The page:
31 FTC Press Release, ‘FTC Enters Global Settlement to Resolve Reserve-Payment Charges Against Teva’ (Feb. 19, 2019), www.ftc.gov/news-events/press-releases/2019/02/ftc-enters-global-settlement-resolve-reverse-payment-charges.

32 FTC Press Release, ‘Last Remaining Defendant Settles FTC Suit that Led to Landmark Supreme Court Ruling on Drug Company “Reverse Payments”’ (Feb. 28, 2019), www.ftc.gov/news-events/press-releases/2019/02/last-remaining-defendant-settles-ftc-suit-led-landmark-supreme.

33 In the Matter of Impax Labs., Inc., Dkt. 9373 (Commission opinion and final order issued Mar. 28 2019), www.ftc.gov/system/files/documents/cases/d09373_impax_laboratories_opinion_of_the_commission_-_public_redacted_version_redacted_0.pdf.

34 FTC v AbbVie Inc., 329 F. Supp. 3d 98 (E.D. Pa. June 2018), www.ftc.gov/system/files/documents/cases/abbvie_findings_and_order_6-29-18.pdf.

35 Brief of Plaintiff-Appellant, FTC v AbbVie Inc., Nos. 18-2621, 18-2748, 18-2758 (3d Cir. Mar. 28, 2019), www.ftc.gov/system/files/documents/cases/abbvie_ca3_ftc_opening_brief_3-28-19.pdf.

36 FTC v Qualcomm Inc., Case No. 17-cv-00220-LHK (N.D. Cal. May 21, 2019), www.ftc.gov/system/files/documents/cases/qualcomm_findings_of_fact_and_conclusions_of_law.pdf.

37 FTC Press Release, ‘FTC Charges Surescripts with Illegal Monopolization of E-Prescription Markets’ (Apr. 24, 2019), www.ftc.gov/news-events/press-releases/2019/04/ftc-charges-surescripts-illegal-monopolization-e-prescription.

38 Complaint, FTC v Surescripts LLC, Case No. 1:19-cv-01080-JDB (D.D.C. Apr. 17, 2019), www.ftc.gov/system/files/documents/cases/surescripts_redacted_complaint_4-24-19.pdf.

39 FTC Staff Report, ‘Policy Perspectives: Options to Enhance Occupational License Portability’ (Sept. 2018), www.ftc.gov/system/files/documents/reports/options-enhance-occupational-license-portability/license_portability_policy_paper.pdf.

40 FTC Staff Report, ‘Overview of Agreements Filed in FY 2016 with the FTC under the Medicare Prescription Drug, Improvement, and Modernization Act of 2003’ (May 2019), www.ftc.gov/reports/agreements-filled-federal-trade-commission-under-medicare-prescription-drug-improvement-1.

41 FTC v Actavis, 568 US 1155 (2013).

42 FTC Press Release, ‘FTC Staff Issues FY 2016 Report on Branded Drug Firms’ Patent Settlements with Generic Competitors’ (May 23, 2019), www.ftc.gov/news-events/press-releases/2019/05/ftc-staff-issues-fy-2016-report-branded-drug-firms-patent.

43 FTC Workshop, Tenth Annual Microeconomics Conference (Nov. 2-3, 2017), www.ftc.gov/news-events/events-calendar/2017/11/tenth-annual-federal-trade-commission-microeconomics-conference. See also FTC Workshop, Eleventh Annual Microeconomics Conference (Nov. 1-2, 2018), www.ftc.gov/news-events/events-calendar/2018/11/eleventh-annual-federal-trade-commission-microeconomics.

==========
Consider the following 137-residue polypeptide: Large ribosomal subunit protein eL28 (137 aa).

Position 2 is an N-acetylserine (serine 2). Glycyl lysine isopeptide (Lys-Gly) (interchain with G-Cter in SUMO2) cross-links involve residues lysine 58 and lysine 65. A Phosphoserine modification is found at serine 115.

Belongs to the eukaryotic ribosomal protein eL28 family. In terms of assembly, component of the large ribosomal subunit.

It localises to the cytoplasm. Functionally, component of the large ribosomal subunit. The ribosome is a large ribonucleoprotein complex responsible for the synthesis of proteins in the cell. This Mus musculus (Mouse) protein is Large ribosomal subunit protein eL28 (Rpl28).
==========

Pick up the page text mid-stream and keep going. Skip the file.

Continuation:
44 FTC Economic Liberty Task Force Roundtable, ‘The Effects of Occupational Licensure on Competition, Consumers, and the Workforce: Empirical Research and Results’ (Nov. 7, 2017), www.ftc.gov/news-events/events-calendar/2017/11/effects-occupational-licensure-competition-consumers-workforce.

45 FTC Economic Liberty Task Force Event, ‘Voices for Liberty Fireside Chat’ (Dec. 14, 2017), www.ftc.gov/policy/advocacy/economic-liberty/voices-liberty-fireside-chat.

46 FTC Workshop, ‘The Contact Lens Rule and the Evolving Contact Lens Marketplace’ (Mar. 7, 2018), www.ftc.gov/news-events/events-calendar/2018/03/contact-lens-rule-evolving-contact-lens-marketplace.

47 FTC and DOJ Joint Workshop, ‘What’s New in Residential Real Estate Brokerage Competition’ (June 5, 2018), www.ftc.gov/news-events/events-calendar/2018/04/whats-new-residential-real-estate-brokerage-competition-ftc-doj.

48 FTC Workshop, ‘Understanding Competition in Prescription Drug Markets: Entry and Supply Chain Dynamics’ (Nov. 8, 2017), www.ftc.gov/news-events/events-calendar/2017/11/understanding-competition-prescription-drug-markets-entry-supply.

49 FTC Press Release, ‘FTC Announces Hearings on Competition and Consumer Protection in the 21st Century’ (June 20, 2018), www.ftc.gov/news-events/press-releases/2018/06/ftc-announces-hearings-competition-consumer-protection-21st.

50 FTC Workshop Series, ‘Hearings on Competition and Consumer Protection in the 21st Century’, https://www.ftc.gov/policy/hearings-competition-consumer-protection. See also FTC Press Release, ‘FTC Announces 14th and Final Session of its Hearings on Competition and Consumer Protection in the 21st Century’ (May 10, 2019), www.ftc.gov/news-events/press-releases/2019/05/ftc-announces-agenda-14th-final-session-its-hearings-competition (noting that the final hearing will consist of a series of roundtable discussions with state attorneys general on consumer protection and antitrust enforcement and policy issues).

51 FTC Press Release, ‘International Competition Network Adopts Framework for Competition Agency Procedures and Recommended Practices on Investigative Process and Announces the US Agencies will Host the 2020 ICN Annual Conference’ (May 17, 2019), www.ftc.gov/news-events/press-releases/2019/05/international-competition-network-adopts-framework-competition.